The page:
A one-half inch carbon multi-strike solvent film ribbon 55 is wound on the second hub assembly 25b, between the sleeve 40b of the capstan drive gear assembly 37b and engagement gear 49b, around posts 71a and 71b defined by pins 11b and holes 13a, through an opening at the distal end of the right arm 21, in an unsupported reach across the space between the right and left arms 21, through an opening in the left arm 21, around posts 71c and 71d defined by pins 11a and holes 13b, between the sleeve 40a of the capstan drive gear assembly 37a and engagement gear 49a, and onto the hub assembly 25a. The ribbon 55 is about three hundred feet long. It will be seen that the ribbon 55 is wound symmetrically from the outside of both hub assemblies 25, so that the ribbon paths on the two sides of the cartridges 1 are mirror images. A conventional end-of-tape marker in the form of a piece of reflective tape 56 is attached near both ends of the ribbon 55.
A flat elastic drive band 57 connects the protruding ends of the shaft 31a of the hub assembly 25a and the shaft 41a of the capstan drive gear assembly 39a when the cartridge 1 is in the position shown in FIG. 1. The band 57 is preferably made of rubber and has a flat length of about two inches, slightly less than the outside-to-outside distance between the shafts 31a and 41a. The knurling on the shafts 31a and 41a provides a good frictional drive, while allowing the slippage necessary to accommodate the changing size of the roll of ribbon 55 on the hub assembly 25a.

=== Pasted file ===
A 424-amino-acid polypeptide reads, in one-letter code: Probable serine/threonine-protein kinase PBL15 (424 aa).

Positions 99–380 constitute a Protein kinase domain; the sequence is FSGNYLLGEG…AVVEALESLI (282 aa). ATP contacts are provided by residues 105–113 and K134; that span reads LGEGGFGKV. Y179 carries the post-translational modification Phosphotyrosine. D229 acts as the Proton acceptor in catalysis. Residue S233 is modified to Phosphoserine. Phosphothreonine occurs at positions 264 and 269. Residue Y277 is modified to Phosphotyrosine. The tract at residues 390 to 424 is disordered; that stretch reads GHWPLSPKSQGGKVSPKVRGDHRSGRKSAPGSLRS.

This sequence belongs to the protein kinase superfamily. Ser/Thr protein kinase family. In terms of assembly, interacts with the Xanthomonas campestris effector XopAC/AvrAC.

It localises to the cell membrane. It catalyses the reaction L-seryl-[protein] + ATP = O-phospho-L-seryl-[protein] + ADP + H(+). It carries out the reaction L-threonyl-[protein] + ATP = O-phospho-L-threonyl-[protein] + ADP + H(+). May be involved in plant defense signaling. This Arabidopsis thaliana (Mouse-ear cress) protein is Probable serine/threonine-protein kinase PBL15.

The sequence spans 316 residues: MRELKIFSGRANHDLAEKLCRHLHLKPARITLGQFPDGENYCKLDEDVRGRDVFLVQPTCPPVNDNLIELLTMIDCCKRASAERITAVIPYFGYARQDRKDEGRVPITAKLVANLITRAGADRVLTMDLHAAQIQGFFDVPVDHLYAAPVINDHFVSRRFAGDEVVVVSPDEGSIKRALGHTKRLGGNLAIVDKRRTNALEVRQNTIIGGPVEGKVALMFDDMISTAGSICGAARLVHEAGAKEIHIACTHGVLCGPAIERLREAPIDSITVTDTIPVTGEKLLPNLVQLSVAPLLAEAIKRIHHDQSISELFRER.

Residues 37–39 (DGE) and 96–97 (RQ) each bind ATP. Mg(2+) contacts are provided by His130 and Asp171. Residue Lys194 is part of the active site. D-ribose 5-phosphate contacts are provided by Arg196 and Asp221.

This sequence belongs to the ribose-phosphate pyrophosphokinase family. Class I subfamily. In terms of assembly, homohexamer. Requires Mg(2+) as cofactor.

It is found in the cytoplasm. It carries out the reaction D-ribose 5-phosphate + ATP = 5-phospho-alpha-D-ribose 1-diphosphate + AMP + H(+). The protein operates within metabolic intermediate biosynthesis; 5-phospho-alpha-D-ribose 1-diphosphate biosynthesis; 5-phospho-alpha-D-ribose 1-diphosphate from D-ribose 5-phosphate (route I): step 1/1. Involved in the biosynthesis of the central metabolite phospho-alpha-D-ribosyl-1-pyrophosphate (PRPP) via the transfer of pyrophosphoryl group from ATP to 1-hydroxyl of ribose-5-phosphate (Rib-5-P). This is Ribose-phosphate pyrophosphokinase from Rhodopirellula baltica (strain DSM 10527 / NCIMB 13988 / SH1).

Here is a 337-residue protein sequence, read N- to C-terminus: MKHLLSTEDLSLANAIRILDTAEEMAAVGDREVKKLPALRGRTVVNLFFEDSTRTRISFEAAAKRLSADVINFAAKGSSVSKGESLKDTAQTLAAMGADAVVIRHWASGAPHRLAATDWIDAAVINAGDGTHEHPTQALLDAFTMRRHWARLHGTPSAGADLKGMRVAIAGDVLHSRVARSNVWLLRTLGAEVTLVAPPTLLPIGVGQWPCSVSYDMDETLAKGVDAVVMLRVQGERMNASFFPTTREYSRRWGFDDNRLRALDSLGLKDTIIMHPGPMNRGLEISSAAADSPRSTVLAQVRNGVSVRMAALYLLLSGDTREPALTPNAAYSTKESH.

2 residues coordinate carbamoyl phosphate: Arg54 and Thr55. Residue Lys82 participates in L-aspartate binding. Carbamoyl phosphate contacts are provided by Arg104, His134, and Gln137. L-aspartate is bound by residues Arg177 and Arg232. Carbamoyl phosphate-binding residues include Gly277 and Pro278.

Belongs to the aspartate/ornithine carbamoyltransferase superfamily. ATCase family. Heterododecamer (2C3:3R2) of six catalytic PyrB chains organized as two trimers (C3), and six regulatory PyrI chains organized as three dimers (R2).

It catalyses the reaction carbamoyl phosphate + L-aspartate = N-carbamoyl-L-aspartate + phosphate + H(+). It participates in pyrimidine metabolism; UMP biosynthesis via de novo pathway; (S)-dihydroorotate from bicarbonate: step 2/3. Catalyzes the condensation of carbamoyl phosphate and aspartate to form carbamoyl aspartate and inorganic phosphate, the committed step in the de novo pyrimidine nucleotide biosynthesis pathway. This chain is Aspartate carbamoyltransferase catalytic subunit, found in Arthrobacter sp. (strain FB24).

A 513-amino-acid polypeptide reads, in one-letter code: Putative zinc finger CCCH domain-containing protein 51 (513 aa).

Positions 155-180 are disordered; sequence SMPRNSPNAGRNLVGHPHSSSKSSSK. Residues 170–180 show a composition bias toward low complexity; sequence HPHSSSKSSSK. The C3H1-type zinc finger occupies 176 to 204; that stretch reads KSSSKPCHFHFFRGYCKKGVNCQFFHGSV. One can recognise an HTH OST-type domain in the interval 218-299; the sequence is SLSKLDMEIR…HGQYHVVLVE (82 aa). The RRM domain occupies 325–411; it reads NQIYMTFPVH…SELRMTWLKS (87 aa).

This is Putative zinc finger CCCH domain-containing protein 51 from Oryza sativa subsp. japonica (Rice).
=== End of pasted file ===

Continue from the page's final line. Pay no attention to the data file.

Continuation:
The cartridge 1 is assembled by placing, in their respective openings 37b, 47b and 23b in the lower cover portion 5b, the sleeves 40 and shafts 41 of the capstan assemblies 39, the engagement gears 49, and the sleeves 27 and shafts 31 of the hub assemblies 25. The ribbon 55 is preferably wound on the hub assemblies 25 before they are placed in the casing 3, and the reach of ribbon 55 between the hub assemblies 25 is then properly positioned. The upper cover portion 5a is snapped onto the lower portion 5b, and the caps 36 are snapped into the ends of the shafts 31. The drive band 57 is stretched over the posts 31a and 41a and is prevented from slipping off by the caps 36. It will be seen that the cartridge 1 contains fewer parts than a conventional reel-to-reel, capstan-driven cartridge and is easier to assemble than a conventional cartridge.
The assembled cartridge 1 is placed on the carriage C of a conventional serial printer. The lifting peg 17 engages the bed B of the printer and pivots the lower edge of the exposed reach of ribbon 55 somewhat lower than it would otherwise be. This positioning of the ribbon 55 insures that a smooth portion of the ribbon 55 is struck by the print head H and that even double underscores are spaced away from the lower edge of the ribbon 55.
Upon initiation of print commands to the printer, the ribbon advance motor M is driven counterclockwise, causing the capstan drive gear 39a to be driven slowly counterclockwise. The counterclockwise rotation of the capstan drive gear 39a squeezes the ribon 55 between the teeth of the engagement gear 49a and the capstan drive gear 39a. The capstan means composed of the gears 39a and 49a therefore drives the ribbon 55 smoothly and positively and serves the further function of aiding in the redistribution of microencapsulated ink on the ribbon 55. The effective diameter of the gear sleeve 40 is chosen so that each character printed on the ribbon 55 is spaced from its neighbor, rather than allowing overlap of the characters. The drive band 57 drives the take-up hub assembly 25a at a rate sufficient to maintain a tight wrap of the ribbon 55 on the hub assembly 25a, but it is permitted sufficient slip to prevent undue tensioning of the ribbon 55 on the hub assembly 25a, even as the size of the take-up roll reaches its maximum.